Who Was Tyre Nichols? Get to Know the Young Man Brutally Beaten By Memphis Police by Ann Marie Patitucci
Tyre Nichols was a 29-year-old Black man, a young father, on his way home from taking photos of the sunset in a beloved local park in Memphis, Tenn., when he was pulled over by police. Mr. Nichols was brutally attacked by five Memphis police officers, just around the corner from his home, where he lived with his mother and stepfather. He succumbed to his injuries in the hospital three days later. The five officers have been fired and are charged with second-degree murder and other charges.
Today I watched the video that was released by Memphis Police. Before watching the video, I had heard that Tyre called out for his mother, but nothing prepared me to hear his cries. As he was being brutally beaten by police officers, this grown man cried out for his mom. You can hear the panic in his voice, the fear. "Mom" was likely the last word he spoke on this earth.
I can’t stop thinking about his mom, RowVaughn Wells. She spoke at a press conference on Friday, January 27, 2023: “For a mother to know their child was calling them in need and I wasn’t there for him; do you know how I feel right now because I wasn’t there for my son?” I don’t think anyone can know how she feels; her loss and grief and anguish are beyond our comprehension, bigger than our imaginations.
On Friday, before the release of the bodycam footage, Memphis’ police chief warned the public that the video would depict “acts that defy humanity.” Having watched the footage myself, I think that is a fair description. It is worth noting that several of the news sources I reviewed provide a warning before the video begins, some variation of "This video contains disturbing images and language."
What will it take for us to end police brutality in our country? How many more young men (and women) need to die? No, I do not believe that those five Memphis officers represent the whole of law enforcement, but I do believe that those who engage in police brutality must be held accountable; this includes both the officers who participate in the violence as well as those who witness it and do nothing to stop it. Justice must be served, for the men who cry out for their mothers and for the moms who will forever ask, “Do you know how I feel right now because I wasn’t there for my son?”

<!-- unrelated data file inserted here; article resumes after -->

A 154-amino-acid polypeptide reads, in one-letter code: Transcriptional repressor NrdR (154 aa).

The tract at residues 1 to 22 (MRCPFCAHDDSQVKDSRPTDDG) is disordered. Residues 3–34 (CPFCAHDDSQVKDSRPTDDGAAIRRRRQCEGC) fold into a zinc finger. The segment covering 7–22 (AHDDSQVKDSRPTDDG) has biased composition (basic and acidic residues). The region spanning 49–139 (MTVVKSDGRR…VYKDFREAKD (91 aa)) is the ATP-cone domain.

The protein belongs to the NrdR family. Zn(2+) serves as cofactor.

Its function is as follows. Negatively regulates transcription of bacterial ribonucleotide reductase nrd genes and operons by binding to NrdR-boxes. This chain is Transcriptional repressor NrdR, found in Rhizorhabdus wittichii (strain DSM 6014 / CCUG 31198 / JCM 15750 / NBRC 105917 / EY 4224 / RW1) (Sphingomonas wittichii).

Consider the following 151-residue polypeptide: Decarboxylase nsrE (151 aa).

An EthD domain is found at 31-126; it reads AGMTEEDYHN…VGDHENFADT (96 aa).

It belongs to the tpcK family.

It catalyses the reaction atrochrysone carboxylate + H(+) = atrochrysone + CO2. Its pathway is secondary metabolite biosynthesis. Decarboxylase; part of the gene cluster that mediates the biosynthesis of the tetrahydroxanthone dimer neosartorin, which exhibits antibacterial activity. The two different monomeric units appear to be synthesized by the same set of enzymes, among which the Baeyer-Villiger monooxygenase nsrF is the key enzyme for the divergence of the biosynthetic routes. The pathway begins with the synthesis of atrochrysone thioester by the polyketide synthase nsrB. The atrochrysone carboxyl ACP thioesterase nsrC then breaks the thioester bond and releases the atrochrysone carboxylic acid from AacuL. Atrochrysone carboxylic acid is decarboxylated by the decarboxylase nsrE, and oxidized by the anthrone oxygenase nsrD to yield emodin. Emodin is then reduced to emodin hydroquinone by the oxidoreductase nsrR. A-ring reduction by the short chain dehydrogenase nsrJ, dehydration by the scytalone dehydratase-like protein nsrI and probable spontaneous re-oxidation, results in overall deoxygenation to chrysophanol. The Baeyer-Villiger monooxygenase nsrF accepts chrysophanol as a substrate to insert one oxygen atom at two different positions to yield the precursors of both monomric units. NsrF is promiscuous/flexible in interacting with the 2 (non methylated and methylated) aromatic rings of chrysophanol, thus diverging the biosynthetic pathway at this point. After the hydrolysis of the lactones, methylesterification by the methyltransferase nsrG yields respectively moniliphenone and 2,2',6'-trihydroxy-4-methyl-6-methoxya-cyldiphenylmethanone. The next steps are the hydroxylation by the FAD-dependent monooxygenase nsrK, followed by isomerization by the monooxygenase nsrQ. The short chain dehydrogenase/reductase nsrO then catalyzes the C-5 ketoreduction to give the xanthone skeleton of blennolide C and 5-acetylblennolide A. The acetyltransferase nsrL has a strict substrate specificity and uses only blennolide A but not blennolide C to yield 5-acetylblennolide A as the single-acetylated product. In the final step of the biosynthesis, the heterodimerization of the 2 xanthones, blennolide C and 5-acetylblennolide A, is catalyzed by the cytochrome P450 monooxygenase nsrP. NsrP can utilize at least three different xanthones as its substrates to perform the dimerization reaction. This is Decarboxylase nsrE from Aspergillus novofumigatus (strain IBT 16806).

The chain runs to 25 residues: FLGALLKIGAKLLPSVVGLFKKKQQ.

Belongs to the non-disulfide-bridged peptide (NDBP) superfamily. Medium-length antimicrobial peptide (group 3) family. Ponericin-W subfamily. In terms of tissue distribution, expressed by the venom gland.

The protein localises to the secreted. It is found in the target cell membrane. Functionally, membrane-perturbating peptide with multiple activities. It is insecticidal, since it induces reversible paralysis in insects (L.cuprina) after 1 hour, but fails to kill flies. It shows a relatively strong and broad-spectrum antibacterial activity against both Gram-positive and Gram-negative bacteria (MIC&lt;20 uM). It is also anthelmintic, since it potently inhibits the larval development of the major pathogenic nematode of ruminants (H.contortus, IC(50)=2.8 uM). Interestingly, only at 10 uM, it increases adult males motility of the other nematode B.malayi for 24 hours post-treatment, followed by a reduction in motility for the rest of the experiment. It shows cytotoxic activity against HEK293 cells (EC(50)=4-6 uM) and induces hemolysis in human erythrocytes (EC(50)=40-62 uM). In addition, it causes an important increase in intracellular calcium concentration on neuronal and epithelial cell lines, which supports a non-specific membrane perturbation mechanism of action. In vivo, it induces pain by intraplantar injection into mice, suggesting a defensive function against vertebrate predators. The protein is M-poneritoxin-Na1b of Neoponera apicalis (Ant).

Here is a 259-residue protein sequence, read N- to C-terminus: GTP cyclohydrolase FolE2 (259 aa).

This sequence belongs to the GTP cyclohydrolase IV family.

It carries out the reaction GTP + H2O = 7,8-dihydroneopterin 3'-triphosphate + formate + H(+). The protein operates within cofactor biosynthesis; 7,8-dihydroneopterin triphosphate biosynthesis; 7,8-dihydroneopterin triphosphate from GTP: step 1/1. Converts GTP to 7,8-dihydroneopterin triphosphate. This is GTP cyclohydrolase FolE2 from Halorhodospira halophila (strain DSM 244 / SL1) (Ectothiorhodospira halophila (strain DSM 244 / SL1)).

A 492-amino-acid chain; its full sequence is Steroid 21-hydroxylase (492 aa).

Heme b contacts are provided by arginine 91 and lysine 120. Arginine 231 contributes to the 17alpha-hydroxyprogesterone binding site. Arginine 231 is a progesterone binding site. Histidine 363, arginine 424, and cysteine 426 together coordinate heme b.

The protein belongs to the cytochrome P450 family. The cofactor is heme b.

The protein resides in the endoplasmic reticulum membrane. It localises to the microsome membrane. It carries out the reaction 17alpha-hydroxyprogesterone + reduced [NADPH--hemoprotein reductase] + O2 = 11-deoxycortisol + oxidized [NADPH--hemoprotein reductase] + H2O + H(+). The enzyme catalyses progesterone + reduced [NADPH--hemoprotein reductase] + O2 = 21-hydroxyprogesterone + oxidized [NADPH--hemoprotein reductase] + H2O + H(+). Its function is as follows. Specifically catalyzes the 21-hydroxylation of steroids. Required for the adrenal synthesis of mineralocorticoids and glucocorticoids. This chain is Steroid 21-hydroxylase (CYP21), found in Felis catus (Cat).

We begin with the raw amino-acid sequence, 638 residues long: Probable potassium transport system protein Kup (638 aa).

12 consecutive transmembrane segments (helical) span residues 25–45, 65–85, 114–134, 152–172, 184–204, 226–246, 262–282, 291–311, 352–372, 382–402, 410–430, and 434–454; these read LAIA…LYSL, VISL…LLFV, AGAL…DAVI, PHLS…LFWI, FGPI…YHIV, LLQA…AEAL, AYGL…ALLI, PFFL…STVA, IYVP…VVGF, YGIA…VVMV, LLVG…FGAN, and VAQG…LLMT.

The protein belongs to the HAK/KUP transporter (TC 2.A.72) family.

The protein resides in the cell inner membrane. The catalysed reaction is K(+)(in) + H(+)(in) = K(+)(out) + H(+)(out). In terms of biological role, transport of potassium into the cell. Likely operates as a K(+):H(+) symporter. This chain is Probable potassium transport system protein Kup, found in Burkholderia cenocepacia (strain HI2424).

I wanted to learn more about RowVaughn Wells’ son, about who Tyre Nichols was before the world learned his name. It has never sat well with me that when someone’s child is murdered, most of us know them only "in death." I think we should know them in life, too. Tyre Nichols is not a number, a statistic or a news story.
Tyre Nichols was:
A father, a brother, a son
29 years old
An aspiring photographer
A 4-year-old child
A job with his stepdad
A tattoo of his mom’s name on his arm
Other people’s stories
A community member
A human being
“A beautiful soul ... a good boy.”
One of my favorite poets is Leslé Honoré. She writes beautifully, and powerfully, about issues of social (in)justice. Here is an excerpt of her poem #TyreNichols.
"When #TyreNichols cried out
To his mother
In their home
100 feet away
Did your mothers cry out too
As you beat him
Did your grandmothers cry out too
As Tyre bled out
Did your great grandmothers cry out too
As you Pepper Sprayed
Did your great great grandmothers
Curse their own wombs
Did your ancestors weep
That this is what became
Of their legacy"
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